Cryptocurrencies’ popularity has soared since their introduction in 2008, achieving record growth last year. PYMNTS’ research shows that the share of consumers who held crypto rose from 16% in 2020 to 23% in 2021, and this percentage is even higher among credit union members. A recent report from the Credit Union National Association (CUNA) found that 39% of CU members owned cryptocurrencies, compared with just 17% of nonmembers. CU members are also seeking more innovation from their financial institutions (FIs), with nearly one-quarter of CU members saying they would take their business to another FI to obtain the innovative products and services they demand.
Credit unions have been rightly cautious in proceeding with innovations in the crypto space. Market volatility, the lack of a regulatory framework and the absence of liability protections are a few reasons holding back the widespread adoption of crypto in financial services. Still, with 91% of members looking to their CUs for financial advice and guidance, credit unions have an opportunity to help members diversify their portfolios while educating them on the responsible use of cryptocurrencies.
This edition of the “Credit Union Tracker®” collaboration, takes a closer look at some of the emerging trends in the crypto landscape as well as some of the major barriers hindering its use in financial services.
Around the Credit Union Space
An economist from CUNA is warning that credit unions need to better advise members on the risks of investing in cryptocurrencies and using digital currencies for financial transactions. Recent CUNA data shows that CU members are more likely to own cryptocurrencies than the general population, and senior economist Ligia Vado cautioned that the lack of regulatory oversight for digital currencies places users at higher risk due to potential fraud and misconduct. A recent CUNA survey found that 39% of credit union members owned cryptocurrencies versus 17% of nonmembers.
Credit unions seeking to maintain relationships with the 131 million members who use them must meet their expectations for both personalized services and immediacy, according to a recent report. Some 80% of respondents to a survey indicated that they want an FI that knows their financial needs on a personal level. At the same time, the report said there is a notable opportunity for CUs to enable immediate, online self-service options for members to attend to all their financial needs, such as opening accounts or activating new cards. In addition, connected experiences that use available member data for personalization across multiple channels can help optimize member retention and satisfaction, the report said.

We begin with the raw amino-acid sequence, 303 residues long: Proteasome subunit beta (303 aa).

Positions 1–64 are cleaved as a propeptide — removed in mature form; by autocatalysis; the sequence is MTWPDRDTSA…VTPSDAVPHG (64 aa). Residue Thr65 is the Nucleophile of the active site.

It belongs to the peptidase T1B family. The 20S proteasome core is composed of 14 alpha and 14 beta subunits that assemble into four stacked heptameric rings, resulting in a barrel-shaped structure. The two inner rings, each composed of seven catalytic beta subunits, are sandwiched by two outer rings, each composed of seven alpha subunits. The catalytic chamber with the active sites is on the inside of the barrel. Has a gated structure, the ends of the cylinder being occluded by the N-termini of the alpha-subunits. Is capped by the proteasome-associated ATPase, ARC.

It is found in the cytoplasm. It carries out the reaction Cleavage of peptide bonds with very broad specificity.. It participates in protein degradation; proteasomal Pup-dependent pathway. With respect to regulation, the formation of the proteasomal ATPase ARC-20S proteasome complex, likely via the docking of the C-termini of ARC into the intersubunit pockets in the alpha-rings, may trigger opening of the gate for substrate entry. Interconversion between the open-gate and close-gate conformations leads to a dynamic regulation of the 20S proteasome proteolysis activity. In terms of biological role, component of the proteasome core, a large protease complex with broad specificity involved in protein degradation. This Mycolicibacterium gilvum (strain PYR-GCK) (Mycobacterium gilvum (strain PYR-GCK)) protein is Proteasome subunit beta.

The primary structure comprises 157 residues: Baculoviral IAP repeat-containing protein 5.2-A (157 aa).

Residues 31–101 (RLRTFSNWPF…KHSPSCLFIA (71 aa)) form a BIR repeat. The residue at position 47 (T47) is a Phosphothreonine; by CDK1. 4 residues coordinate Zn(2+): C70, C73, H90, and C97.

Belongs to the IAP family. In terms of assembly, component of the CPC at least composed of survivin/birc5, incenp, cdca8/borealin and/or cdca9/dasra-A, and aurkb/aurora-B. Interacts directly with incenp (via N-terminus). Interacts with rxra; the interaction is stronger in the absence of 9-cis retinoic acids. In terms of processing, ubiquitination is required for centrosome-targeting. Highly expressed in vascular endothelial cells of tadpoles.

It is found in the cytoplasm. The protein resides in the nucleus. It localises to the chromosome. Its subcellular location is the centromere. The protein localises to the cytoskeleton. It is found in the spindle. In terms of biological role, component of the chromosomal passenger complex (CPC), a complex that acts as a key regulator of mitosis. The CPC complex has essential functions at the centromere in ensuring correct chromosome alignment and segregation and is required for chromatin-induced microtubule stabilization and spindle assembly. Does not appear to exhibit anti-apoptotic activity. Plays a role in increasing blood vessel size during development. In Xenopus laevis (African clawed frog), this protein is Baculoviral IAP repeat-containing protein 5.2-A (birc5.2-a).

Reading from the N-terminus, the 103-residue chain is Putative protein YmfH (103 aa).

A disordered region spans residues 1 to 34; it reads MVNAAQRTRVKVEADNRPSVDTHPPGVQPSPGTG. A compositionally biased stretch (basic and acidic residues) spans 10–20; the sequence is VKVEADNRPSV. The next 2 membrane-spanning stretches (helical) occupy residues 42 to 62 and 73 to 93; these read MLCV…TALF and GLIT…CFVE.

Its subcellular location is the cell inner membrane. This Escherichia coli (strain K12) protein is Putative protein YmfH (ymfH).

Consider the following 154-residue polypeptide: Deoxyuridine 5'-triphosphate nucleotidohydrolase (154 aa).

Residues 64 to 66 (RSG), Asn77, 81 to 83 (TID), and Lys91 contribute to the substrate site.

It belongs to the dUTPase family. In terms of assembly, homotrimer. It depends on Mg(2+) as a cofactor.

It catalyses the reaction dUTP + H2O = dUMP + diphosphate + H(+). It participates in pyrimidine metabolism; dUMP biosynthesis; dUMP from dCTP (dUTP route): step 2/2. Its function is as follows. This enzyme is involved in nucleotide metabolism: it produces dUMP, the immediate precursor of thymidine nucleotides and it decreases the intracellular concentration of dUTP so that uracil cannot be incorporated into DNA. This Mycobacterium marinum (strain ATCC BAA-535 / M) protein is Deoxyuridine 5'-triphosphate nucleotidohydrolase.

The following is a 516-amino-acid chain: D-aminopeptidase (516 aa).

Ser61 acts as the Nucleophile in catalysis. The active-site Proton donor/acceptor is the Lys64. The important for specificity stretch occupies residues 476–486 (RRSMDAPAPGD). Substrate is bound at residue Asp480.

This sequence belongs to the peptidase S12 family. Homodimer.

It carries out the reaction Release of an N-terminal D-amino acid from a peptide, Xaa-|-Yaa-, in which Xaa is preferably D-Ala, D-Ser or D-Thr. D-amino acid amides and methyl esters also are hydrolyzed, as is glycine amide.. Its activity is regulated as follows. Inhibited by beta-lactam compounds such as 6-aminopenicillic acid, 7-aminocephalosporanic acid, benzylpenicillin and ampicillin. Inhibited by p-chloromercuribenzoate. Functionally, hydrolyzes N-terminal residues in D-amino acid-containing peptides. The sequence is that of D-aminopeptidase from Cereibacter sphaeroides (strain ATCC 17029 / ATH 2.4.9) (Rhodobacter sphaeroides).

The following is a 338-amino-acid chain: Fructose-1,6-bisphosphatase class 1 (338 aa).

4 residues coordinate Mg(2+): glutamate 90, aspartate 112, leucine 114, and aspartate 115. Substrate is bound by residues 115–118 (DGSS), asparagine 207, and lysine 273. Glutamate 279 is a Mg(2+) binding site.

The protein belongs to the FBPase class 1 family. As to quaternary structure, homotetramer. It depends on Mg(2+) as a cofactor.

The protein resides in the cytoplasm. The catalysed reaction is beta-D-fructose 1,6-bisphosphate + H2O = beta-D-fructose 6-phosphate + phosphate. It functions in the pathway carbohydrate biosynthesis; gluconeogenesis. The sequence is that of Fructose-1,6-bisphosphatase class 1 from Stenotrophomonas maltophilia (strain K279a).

For more on these and other stories, visit the Tracker’s News and Trends section.
Visions Federal Credit Union on Building Crypto Literacy
Credit unions are in a unique position to help consumers as they enter the world of cryptocurrency and digital assets, according to professionals at Endwell, New York-based Visions Federal Credit Union. Joe Keller, vice president of digital assets, and Cynthia Schroeder, senior vice president of digital assets, are working to make cryptocurrencies and digital assets more consumer friendly. The CU’s commitment to the role of educator does not stop at ensuring that staff and members can use these tools, however: VFCU also works to build industry awareness and topical literacy on crypto.
To learn more about VFCU’s and CUs’ role in promoting crypto literacy, read the Tracker’s Feature Story.
CUs find themselves having to decide how and when to offer services in a currency still very much in its infancy. Some 16% of CUs are planning to offer cryptocurrency investing or trading in 2023 or later, according to one report and 11% anticipate offering cryptocurrency rewards during this time. Current offerings, however, are at a much lower level, with just 4% reporting plans to implement cryptocurrencies in 2022. Meanwhile, one-third of CUs said they have no plans to offer blockchain solutions. With so much member interest, one might wonder why more CUs are not rushing to offer cryptocurrency services, but valid concerns remain.
To learn more about CUs’ role in enabling their consumers to navigate cryptocurrency’s risks and opportunities, read the Tracker’s PYMNTS Intelligence.
About the Tracker